Letters to Congress: Urging Action on $5 Trillion Exempt Offerings/Private Markets

View or download a PDF of the letter here

Americans for Financial Reform today wrote to the House Financial Services Committee’s Subcommittee on National Security, Illicit Finance, and International Financial Institutions urging members to rely on existing authority by the Securities and Exchange Commission (SEC) in order to gain more transparency into the $5 trillion private markets (“exempt offerings” under SEC Rule 144A and Reg D) to address national security concerns.

February 1, 2024

Chair Luetkemeyer, Ranking Member Beatty, and members of the Subcommittee on National Security, Illicit Finance, and International Financial Institutions,

Americans for Financial Reform writes to the Subcommittee concerned about the widespread lack of information and investor protection in the private markets that has prevented both market participants from truly knowing where their capital is going, including knowing whether their funds may be impermissibly financing the development of sensitive technology or enabling human rights abuses. Similarly, gaps in our current regulatory regime block regulators and national security experts from obtaining essential visibility into where investors’ capital is flowing, and for what purposes.

As the Subcommittee considers a number of approaches to enable the U.S. to screen for outbound investments in countries of concern, we urge the Subcommittee both to urge the SEC and other agencies to use existing authority to gain greater transparency into U.S. capital funding foreign issuers, and to expand their authority to do so. Both of these would complement the White House’s Executive Order requiring the Treasury Department to be notified of all private investments in certain technological sectors. The notification system under the executive order only applies to future investments but does not provide any further insight into the billions in existing investments. The SEC ending the registration exemptions of issuers in countries of concern would provide that additional clarity.

Foreign issuers may raise capital from U.S. investors in both the public and private markets. But while the public markets typically allow for a baseline minimum level of transparency and accountability, the private markets generally do not. Further, because most capital is raised in the opaque private markets, national security professionals, policymakers, and regulators currently lack visibility into what foreign issuers raise from U.S. investors, how much they raise, and for what purposes. While some of U.S. investors fund foreign firms through direct investments abroad, many others opt to make such investments through third-party, private investment advisers based in the U.S. or abroad. Even if they may have specific holding information (although many do not), investors typically have extremely limited visibility into the specifics of to whom their capital is flowing, and for what purposes.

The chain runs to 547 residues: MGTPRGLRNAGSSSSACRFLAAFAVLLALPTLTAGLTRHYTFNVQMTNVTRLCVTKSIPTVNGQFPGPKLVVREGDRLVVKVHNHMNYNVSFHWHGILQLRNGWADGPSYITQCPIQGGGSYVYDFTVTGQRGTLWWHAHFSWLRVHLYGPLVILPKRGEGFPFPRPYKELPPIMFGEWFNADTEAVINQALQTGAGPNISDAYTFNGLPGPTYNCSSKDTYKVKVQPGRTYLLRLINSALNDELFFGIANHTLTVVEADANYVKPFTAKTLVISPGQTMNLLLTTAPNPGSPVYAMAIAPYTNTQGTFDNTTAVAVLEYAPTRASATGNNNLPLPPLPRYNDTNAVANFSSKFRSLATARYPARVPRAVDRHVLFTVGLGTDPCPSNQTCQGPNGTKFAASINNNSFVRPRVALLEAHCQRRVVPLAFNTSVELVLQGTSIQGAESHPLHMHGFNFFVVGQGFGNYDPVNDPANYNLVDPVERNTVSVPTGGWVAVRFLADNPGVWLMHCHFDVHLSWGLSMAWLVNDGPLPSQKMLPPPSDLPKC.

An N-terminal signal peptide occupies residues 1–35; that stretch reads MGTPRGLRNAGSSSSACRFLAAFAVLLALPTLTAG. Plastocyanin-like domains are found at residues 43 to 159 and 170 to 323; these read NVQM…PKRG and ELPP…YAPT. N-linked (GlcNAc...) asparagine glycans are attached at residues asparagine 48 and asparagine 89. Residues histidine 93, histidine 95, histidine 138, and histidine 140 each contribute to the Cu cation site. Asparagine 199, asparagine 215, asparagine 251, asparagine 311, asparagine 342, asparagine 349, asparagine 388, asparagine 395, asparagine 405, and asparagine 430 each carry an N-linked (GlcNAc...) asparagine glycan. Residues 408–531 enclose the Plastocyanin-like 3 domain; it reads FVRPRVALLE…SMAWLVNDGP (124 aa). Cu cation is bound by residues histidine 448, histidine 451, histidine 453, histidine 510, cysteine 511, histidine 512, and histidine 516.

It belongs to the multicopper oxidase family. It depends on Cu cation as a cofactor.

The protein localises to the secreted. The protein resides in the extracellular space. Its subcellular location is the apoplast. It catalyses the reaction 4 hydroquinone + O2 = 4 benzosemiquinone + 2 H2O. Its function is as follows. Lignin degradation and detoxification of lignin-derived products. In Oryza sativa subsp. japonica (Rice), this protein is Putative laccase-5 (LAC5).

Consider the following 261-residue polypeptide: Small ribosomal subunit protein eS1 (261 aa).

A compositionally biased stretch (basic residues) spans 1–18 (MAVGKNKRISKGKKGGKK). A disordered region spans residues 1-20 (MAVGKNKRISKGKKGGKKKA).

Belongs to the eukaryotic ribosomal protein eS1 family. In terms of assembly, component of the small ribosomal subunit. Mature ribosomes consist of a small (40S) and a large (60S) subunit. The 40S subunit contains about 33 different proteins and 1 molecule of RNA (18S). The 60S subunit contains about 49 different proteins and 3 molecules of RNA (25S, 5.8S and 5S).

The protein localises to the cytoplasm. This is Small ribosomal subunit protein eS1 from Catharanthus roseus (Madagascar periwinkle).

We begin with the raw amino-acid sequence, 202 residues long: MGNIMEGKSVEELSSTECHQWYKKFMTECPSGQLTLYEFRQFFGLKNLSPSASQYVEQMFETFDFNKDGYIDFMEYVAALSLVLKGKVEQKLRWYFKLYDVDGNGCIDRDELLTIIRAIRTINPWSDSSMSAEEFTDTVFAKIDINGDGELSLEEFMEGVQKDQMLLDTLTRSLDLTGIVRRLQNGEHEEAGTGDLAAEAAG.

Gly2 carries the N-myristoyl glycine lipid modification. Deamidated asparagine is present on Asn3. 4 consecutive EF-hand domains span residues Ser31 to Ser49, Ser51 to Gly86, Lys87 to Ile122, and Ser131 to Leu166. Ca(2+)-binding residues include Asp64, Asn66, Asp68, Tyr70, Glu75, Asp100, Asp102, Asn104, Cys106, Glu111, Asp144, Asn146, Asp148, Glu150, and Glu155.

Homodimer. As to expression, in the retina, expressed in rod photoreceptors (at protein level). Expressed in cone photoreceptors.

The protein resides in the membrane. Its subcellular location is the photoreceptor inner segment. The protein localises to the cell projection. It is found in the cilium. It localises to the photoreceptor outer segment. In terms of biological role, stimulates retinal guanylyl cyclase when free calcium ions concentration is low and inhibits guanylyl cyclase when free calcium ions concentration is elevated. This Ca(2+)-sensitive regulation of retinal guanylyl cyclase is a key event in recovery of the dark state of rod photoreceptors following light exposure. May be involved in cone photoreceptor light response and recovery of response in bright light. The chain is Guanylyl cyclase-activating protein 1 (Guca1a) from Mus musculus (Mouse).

The private markets have grown four-fold, to more than $10 trillion over the past decade. Private bond offerings alone in the U.S. are around $5 trillion. The lack of information available to investors, regulators, policy makers, and national security professionals in these markets is a threat to investors, market integrity, and our national security.

We urge you to consider legislation to:

● Limit the application of Rule 144A and Reg D to require all large issuers (such as those with greater than $75 million) to register their offerings with the SEC and become publicly reporting companies;4 and

● Require all foreign issuers in countries of concern (or issuers whose principal place of business is in a country of concern) to register their securities offerings in the U.S.

We thank the Subcommittee for its consideration of our letter. If you have any further questions please contact Andrew Park at andrew@ourfinancialsecurity.org